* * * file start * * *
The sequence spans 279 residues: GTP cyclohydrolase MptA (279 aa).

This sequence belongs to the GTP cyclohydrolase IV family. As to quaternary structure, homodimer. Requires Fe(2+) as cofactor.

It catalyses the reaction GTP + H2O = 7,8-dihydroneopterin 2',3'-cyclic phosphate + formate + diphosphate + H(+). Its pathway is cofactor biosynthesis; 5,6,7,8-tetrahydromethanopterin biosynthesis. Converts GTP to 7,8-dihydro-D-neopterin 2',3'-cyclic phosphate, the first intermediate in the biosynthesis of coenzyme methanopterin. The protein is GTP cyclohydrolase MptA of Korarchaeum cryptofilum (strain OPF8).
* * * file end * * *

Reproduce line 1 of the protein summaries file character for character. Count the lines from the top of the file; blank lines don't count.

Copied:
The sequence spans 279 residues: GTP cyclohydrolase MptA (279 aa).